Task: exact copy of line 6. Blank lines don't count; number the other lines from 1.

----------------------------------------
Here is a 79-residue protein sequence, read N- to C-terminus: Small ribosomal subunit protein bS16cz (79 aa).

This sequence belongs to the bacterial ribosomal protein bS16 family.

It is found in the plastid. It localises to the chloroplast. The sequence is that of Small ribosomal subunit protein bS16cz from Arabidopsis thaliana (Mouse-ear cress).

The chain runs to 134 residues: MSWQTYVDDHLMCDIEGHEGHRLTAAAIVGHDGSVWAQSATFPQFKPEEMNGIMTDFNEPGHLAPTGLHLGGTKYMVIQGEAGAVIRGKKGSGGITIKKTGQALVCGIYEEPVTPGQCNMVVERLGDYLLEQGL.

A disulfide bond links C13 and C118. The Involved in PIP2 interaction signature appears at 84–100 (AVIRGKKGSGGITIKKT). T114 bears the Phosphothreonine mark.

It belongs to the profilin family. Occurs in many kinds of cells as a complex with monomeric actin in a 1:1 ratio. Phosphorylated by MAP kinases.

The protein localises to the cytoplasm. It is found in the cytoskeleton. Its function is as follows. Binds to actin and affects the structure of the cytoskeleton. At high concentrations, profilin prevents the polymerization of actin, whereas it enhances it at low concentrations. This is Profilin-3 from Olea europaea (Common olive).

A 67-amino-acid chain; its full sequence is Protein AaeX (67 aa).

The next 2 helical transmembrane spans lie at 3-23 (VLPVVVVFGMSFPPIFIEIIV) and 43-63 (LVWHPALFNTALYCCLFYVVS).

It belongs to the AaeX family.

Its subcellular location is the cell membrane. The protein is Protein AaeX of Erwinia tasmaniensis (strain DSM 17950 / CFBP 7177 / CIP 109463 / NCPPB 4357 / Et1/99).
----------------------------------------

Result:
It belongs to the profilin family. Occurs in many kinds of cells as a complex with monomeric actin in a 1:1 ratio. Phosphorylated by MAP kinases.